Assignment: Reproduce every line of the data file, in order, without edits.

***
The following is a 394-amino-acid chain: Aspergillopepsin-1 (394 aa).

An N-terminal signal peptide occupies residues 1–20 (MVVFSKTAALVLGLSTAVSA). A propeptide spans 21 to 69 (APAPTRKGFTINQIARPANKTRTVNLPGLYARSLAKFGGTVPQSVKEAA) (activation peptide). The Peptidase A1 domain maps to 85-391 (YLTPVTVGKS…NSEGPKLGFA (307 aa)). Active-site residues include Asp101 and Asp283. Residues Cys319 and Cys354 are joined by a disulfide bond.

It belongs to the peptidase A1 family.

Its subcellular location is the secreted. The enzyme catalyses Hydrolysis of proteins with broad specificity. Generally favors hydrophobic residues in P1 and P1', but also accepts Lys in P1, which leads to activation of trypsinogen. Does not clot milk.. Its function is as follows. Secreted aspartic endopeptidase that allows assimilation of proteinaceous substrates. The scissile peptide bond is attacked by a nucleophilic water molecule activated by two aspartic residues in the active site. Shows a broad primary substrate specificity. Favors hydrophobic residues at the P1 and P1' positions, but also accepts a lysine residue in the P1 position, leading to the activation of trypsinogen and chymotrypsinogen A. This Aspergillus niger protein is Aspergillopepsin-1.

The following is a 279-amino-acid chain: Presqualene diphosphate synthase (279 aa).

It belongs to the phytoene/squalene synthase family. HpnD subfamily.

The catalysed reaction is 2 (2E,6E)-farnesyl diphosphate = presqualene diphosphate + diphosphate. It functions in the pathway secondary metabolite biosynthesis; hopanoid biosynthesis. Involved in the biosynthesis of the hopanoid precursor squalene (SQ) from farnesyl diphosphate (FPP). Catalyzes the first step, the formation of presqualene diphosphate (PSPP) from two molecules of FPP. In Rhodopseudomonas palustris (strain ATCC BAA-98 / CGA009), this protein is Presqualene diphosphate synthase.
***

The following is a 394-amino-acid chain: Aspergillopepsin-1 (394 aa).

An N-terminal signal peptide occupies residues 1–20 (MVVFSKTAALVLGLSTAVSA). A propeptide spans 21 to 69 (APAPTRKGFTINQIARPANKTRTVNLPGLYARSLAKFGGTVPQSVKEAA) (activation peptide). The Peptidase A1 domain maps to 85-391 (YLTPVTVGKS…NSEGPKLGFA (307 aa)). Active-site residues include Asp101 and Asp283. Residues Cys319 and Cys354 are joined by a disulfide bond.

It belongs to the peptidase A1 family.

Its subcellular location is the secreted. The enzyme catalyses Hydrolysis of proteins with broad specificity. Generally favors hydrophobic residues in P1 and P1', but also accepts Lys in P1, which leads to activation of trypsinogen. Does not clot milk.. Its function is as follows. Secreted aspartic endopeptidase that allows assimilation of proteinaceous substrates. The scissile peptide bond is attacked by a nucleophilic water molecule activated by two aspartic residues in the active site. Shows a broad primary substrate specificity. Favors hydrophobic residues at the P1 and P1' positions, but also accepts a lysine residue in the P1 position, leading to the activation of trypsinogen and chymotrypsinogen A. This Aspergillus niger protein is Aspergillopepsin-1.

The following is a 279-amino-acid chain: Presqualene diphosphate synthase (279 aa).

It belongs to the phytoene/squalene synthase family. HpnD subfamily.

The catalysed reaction is 2 (2E,6E)-farnesyl diphosphate = presqualene diphosphate + diphosphate. It functions in the pathway secondary metabolite biosynthesis; hopanoid biosynthesis. Involved in the biosynthesis of the hopanoid precursor squalene (SQ) from farnesyl diphosphate (FPP). Catalyzes the first step, the formation of presqualene diphosphate (PSPP) from two molecules of FPP. In Rhodopseudomonas palustris (strain ATCC BAA-98 / CGA009), this protein is Presqualene diphosphate synthase.